We first compare the performance of VirTect with other three methods ViralFusionSeq, VirusFinder2 and Virus-Clip [25] using simulation. We randomly select 160 viral sequences (sizes ranging from 500 bp to 1000 bp) from genotype C [26] of the HBV genome and insert them to chromosome 1, 2, 3 and 4 of the human reference genome (hg19, GRCh37). The GenBank ID of HBV Genotype C is AB014381.1. In this way, we generate five related genomes with virus integrations. Each genome has 40 virus integration sites and 25 of them are common in all five genomes. In the simulation, we also randomly put SNVs and Indels near the integration site (50 bp neighborhood). Given the four simulated genomes, we use ART [27] to simulate the Illumina paired-end reads with a read length of 100 bp and an insert size of 300 bp (standard deviation 50 bp). For each genome, we simulate six datasets at coverage 3X, 5X, 10X, 20X, 30X and 40X. For VirTect, we test its performance starting from fastq files (VirTect:fastq) and from bam files (VirTect:bam). For VirTect:fastq, we use BWA to map all paired-end reads to the human reference genome (hg19) and the HBV genomes (genotype A-H) simultaneously. For VirTect:bam, the short reads are first mapped to the human reference genome. VirTect then uses BWA to realign the partially unaligned reads to the HBV genomes (genotype A-H). For the other two algorithms, we use the default parameter settings. All algorithms are tested on a Linux sever (32-core Intel Xeon 2.40 GHz CPU and 256Gb memory).

We first apply the other three algorithms to each data set individually and compare their performances with VirTect. Figure 2 shows the sensitivities and false discovery rates (FDR) of these algorithms on each genome separately. We define an integration prediction as a true positive if the distance between the predicted integration site and the real integration site is less than 350 bp. We find that VirTect achieves the highest sensitivities and the lowest FDR across all five genomes. Especially, at low coverage depth (3X, 5X and 10X), the sensitivities of VirTect are much higher than the other three algorithms and its FDRs are 0. VirTect:fastq is a little more sensitive than VirTect:bam at 3X and 5X coverage, but overall their performances are very similar. The other three algorithms had a higher FDR at low coverage because a number of predicted integration sites are far from the true integration sites.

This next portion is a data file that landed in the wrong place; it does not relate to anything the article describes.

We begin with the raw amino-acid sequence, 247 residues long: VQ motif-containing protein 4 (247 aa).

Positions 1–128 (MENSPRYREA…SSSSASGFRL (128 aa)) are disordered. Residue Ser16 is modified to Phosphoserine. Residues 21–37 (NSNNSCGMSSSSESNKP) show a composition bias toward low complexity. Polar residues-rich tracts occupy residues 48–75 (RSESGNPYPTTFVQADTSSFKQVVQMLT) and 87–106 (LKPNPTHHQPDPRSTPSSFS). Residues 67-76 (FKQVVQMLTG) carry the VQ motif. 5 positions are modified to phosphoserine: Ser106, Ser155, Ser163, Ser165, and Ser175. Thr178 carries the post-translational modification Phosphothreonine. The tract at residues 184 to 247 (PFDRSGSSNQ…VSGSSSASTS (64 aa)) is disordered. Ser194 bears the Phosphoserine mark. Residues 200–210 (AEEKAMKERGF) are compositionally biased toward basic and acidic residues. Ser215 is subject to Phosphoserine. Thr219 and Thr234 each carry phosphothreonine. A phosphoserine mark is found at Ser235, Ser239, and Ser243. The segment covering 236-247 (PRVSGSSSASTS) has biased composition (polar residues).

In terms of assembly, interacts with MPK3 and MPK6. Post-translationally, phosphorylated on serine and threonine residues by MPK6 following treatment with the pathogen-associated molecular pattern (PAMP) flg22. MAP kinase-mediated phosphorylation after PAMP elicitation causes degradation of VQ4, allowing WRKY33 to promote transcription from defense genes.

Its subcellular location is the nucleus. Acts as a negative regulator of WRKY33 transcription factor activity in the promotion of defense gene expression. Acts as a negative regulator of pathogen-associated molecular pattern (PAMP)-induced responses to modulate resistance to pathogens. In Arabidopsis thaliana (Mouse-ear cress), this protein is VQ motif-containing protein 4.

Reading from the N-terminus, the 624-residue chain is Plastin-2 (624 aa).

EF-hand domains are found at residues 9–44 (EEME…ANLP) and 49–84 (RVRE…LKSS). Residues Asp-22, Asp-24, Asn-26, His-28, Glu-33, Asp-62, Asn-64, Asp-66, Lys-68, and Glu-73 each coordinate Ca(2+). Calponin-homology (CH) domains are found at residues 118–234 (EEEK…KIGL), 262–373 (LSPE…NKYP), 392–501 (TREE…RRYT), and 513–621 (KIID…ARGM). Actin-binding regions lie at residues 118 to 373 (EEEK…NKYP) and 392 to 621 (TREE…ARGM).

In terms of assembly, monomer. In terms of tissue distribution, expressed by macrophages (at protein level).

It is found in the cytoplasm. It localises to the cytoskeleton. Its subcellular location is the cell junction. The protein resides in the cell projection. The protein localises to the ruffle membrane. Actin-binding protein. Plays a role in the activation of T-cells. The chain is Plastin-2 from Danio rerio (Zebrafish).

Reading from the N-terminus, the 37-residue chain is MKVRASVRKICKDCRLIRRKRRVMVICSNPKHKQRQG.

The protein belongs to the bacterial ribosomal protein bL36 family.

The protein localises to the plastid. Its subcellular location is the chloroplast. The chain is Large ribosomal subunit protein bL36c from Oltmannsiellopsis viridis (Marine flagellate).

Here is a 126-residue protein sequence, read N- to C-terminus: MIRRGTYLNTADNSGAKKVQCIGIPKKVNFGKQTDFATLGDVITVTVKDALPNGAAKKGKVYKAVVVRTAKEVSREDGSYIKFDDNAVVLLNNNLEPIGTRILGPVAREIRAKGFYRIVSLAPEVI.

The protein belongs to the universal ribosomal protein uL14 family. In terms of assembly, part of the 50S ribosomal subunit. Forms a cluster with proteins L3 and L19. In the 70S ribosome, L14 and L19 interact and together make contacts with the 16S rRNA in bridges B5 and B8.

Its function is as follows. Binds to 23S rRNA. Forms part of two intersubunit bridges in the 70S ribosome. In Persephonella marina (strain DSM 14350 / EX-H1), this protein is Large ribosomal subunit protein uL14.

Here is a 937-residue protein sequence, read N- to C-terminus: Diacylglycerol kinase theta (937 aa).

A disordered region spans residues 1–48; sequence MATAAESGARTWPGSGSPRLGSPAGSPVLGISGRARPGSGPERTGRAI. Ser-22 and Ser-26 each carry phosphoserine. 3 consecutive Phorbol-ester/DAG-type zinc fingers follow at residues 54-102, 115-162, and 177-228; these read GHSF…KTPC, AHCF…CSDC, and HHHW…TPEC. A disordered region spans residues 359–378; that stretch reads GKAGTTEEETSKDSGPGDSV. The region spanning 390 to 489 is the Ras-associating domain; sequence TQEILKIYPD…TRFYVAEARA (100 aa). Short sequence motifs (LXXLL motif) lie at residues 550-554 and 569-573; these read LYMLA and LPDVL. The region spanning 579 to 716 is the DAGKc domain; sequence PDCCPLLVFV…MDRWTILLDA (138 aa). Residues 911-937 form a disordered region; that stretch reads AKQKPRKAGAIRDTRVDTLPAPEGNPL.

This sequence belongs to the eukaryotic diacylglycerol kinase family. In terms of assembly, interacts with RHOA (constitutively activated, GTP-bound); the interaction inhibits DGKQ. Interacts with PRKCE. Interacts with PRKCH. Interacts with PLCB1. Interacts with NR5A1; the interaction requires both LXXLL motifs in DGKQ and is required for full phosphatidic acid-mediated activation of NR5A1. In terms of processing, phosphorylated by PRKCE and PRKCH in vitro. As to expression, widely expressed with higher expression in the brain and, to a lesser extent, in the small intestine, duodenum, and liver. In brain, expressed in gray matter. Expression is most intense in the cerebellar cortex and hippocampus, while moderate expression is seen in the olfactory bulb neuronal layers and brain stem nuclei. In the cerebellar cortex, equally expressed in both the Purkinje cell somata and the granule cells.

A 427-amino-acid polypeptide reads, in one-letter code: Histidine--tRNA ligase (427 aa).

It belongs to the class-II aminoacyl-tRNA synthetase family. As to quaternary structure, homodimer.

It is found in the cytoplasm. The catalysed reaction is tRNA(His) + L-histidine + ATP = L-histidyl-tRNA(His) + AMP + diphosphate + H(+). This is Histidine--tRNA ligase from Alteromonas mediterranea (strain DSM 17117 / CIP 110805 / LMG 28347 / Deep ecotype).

Fig. 2
Fig. 2

The sensitivity (a-e) and FDR (f-j) of the four algorithms on the simulation data at different sequencing coverages

The above comparison is a bit unfair for other algorithms because the other three algorithms do not use all data to detect common integration sites. We then merge sequencing data of the five genomes as one data set and apply the other two algorithms to the merged data and compare their performances. Note that for VirTect, we do not need to physically merge the data and this is more convenient to analyze multiple related-samples. Figure 3a-b shows that VirTect also has the highest sensitivity and the lowest FDR across all coverages among the three algorithms. Figure 3c and d shows the distance between the detected integration sites and the true integration sites at 25X and 100X coverage. Compared with the other algorithms, the integration sites predicted by VirTect are closest to the true integration sites and the predicted integration sites of VirTect are only up to a few bp away from the true integration sites in most cases. We also compare the computational time of different algorithms. Figure 4. shows the running time using eight cores on the simulation dataset of Genome 1 and the merged dataset, respectively. We see that VirTect only takes around 1 fifth of the computational time of ViralFusionSeq and VirusFinder2 and a little faster than Virus-Clip.
Fig. 3
Fig. 3